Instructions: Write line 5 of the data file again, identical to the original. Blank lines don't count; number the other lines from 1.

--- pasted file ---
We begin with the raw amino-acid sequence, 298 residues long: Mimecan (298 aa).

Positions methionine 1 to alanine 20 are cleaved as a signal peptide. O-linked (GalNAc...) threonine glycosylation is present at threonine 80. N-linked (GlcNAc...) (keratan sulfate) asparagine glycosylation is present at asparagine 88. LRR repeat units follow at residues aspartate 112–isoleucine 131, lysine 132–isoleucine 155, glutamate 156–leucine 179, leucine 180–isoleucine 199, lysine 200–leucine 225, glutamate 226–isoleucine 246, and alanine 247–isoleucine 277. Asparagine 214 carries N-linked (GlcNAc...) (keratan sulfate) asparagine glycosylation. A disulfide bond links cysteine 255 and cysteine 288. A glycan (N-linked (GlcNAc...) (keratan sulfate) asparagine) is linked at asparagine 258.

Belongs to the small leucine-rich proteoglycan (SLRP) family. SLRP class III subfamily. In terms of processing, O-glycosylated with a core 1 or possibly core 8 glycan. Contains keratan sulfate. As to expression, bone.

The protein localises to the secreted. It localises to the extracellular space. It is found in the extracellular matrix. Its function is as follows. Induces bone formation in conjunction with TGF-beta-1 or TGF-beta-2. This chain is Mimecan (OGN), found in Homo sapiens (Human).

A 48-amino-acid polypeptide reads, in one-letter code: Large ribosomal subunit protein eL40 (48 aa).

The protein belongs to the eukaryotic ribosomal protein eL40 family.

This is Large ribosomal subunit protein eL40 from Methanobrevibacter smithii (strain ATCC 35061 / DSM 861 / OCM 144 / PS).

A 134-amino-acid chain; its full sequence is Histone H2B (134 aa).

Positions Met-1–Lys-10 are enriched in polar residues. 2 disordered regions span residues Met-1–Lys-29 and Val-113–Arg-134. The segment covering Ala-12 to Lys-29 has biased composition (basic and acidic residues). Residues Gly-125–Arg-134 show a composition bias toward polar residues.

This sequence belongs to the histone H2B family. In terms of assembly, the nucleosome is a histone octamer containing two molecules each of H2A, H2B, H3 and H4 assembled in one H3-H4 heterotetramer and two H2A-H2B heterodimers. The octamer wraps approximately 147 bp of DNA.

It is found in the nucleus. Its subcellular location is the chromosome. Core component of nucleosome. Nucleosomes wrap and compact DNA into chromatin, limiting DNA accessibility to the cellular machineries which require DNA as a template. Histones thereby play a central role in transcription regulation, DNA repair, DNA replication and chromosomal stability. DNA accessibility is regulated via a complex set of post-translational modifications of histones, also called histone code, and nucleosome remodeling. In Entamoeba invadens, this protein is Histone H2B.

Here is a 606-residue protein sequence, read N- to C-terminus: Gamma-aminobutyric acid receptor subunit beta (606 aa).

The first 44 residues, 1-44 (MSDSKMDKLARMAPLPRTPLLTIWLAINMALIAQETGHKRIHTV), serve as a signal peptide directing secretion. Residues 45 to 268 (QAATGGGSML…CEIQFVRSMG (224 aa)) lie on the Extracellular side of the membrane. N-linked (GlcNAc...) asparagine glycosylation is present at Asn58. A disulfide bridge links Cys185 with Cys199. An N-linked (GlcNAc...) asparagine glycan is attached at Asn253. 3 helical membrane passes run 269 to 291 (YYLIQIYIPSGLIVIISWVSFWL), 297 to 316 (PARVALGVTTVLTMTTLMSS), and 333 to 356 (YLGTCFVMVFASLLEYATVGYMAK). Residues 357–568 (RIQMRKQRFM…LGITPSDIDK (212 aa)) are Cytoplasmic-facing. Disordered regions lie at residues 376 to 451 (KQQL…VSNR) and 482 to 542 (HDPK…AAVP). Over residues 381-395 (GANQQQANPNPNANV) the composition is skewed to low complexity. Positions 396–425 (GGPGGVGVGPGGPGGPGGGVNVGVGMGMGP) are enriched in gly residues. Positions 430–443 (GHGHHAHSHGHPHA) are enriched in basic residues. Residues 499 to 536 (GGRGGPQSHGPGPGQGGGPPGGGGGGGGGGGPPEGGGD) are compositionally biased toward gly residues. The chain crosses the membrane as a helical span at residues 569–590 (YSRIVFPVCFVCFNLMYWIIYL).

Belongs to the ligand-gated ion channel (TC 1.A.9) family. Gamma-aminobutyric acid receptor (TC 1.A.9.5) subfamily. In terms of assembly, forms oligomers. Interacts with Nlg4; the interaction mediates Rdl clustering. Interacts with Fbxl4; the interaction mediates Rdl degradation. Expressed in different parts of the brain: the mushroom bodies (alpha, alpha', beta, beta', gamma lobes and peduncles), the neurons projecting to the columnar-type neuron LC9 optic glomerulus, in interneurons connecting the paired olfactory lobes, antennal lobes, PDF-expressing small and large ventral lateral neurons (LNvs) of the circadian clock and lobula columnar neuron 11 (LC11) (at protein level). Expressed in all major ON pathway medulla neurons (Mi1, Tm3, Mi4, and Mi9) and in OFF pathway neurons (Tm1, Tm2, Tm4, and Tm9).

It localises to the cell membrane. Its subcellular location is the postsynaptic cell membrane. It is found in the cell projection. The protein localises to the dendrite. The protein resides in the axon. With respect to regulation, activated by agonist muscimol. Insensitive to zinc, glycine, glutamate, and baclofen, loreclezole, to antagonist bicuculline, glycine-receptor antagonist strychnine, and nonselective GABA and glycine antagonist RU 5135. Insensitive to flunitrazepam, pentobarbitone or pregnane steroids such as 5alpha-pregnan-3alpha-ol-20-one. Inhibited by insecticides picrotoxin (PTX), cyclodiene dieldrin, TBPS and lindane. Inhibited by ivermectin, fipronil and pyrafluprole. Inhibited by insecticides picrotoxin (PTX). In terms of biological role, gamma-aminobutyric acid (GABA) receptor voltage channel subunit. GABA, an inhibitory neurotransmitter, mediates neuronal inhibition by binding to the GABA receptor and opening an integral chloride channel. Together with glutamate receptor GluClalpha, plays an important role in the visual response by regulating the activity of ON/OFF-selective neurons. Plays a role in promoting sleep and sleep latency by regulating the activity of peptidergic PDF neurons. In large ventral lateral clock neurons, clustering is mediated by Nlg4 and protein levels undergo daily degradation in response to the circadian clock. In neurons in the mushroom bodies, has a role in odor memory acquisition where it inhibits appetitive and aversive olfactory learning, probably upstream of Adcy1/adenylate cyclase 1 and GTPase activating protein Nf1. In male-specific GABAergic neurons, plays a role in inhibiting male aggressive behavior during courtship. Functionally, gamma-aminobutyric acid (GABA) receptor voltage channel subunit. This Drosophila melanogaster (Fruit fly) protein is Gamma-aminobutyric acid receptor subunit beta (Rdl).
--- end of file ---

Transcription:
A 48-amino-acid polypeptide reads, in one-letter code: Large ribosomal subunit protein eL40 (48 aa).